int cachedIdx = consumerCachedIdx.getPlain();
    if (nextIdx == cachedIdx) {
        // If we have reached the known index, we need to read the current value.
        cachedIdx = consumerIdx.getAcquire();
        // Make sure to update the cached value.
        if (nextIdx == cachedIdx) {
            // The queue is full.
            return false;
    // There is an empty slot, so we can insert the item.
    data[idx] = e;
    // Make sure to update our own index.
    // We use release semantics while the consumer has an acquire edge.
    return true;

The above code uses acquire/release semantics to keep the emitted instructions as lightweight as possible from the memory barriers perspective. Other than that, the code does pretty much as what we discussed before.

As it was already mentioned, the manipulations with the consumerCachedIdx field are important for the end performance. All reads and writes on this field are thread-local, i.e. only the producer thread accesses this field, so we don't need to use costly atomic operations. This reduces cache coherency traffic dramatically and lets the CPU core on its own non-shared data in those cases when there multiple empty slots are available in the queue.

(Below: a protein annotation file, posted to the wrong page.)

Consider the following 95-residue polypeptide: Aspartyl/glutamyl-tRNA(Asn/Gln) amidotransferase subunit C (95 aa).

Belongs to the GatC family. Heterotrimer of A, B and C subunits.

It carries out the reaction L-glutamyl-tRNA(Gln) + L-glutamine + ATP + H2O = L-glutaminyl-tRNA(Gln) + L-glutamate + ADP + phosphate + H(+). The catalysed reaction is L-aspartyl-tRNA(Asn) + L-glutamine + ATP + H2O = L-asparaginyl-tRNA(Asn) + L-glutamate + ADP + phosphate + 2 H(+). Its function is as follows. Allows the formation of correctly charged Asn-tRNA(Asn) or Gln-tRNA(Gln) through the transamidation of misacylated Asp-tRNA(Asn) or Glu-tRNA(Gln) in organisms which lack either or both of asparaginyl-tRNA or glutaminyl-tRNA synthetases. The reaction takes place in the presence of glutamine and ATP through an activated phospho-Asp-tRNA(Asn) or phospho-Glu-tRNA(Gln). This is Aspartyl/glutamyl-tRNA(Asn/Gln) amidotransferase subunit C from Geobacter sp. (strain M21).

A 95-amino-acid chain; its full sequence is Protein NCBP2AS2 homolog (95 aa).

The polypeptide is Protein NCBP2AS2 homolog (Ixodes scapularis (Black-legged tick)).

Consumer's part of the picture may be seen in the full source code available here.

Finally, we're going compare our queue with the good old j.u.c.ArrayBlockingQueue and a couple of SPSC queue implementations from JCTools library. If you're not familiar with JCTools and never used it, I advice you to put it on your radar.

The benchmark we'll be running is available here. When run, it starts a couple of threads to play a ping-pong game. Each operation, a.k.a. a ping-pong round, assumes sending/receiving a single item over the SPSC queue combined with a bit of work done for each successful attempt.

Here is a reduced JMH benchmark output on my laptop running Ubuntu 20.04 and OpenJDK 17.0.4 64-bit:

Benchmark                                            (type)   Mode  Cnt          Score          Error  Units                         SPSC_QUEUE  thrpt    3  107503612.612 ± 16230253.288  ops/s               ARRAY_BLOCKING_QUEUE  thrpt    3    7158948.722 ±  8635350.468  ops/s                      JCTOOLS_QUEUE  thrpt    3  120533694.168 ±  4686758.722  ops/s               JCTOOLS_ATOMIC_QUEUE  thrpt    3  101704017.278 ± 18252611.281  ops/s

As expected, JCTools' queues and our own one are significantly faster than the ArrayBlockingQueue queue. Also, surprisingly, our SPSC queue keeps on par with the JCTools' queues which is not something I was expecting, to be honest. Does it mean that you should go for an in-house implementation instead of JCTools? Not really. If you can afford yourself 3rd-party dependencies, go for JCTools. JCTools' data structures are certainly more efficient, as well as much better tested and benchmarked than our toy queue. So, you'd have to spend quite some time reaching the same level of stability for a DIY queue.

Needless to say that this algorithm is not something new. You may see it in this great blog post by Erik Rigtorp, as well as recognize it in the SPSequence and SCSequence classes in QuestDB's source code. Yet, I hope that this data structure would be a nice addition to your engineering toolkit. See you next time.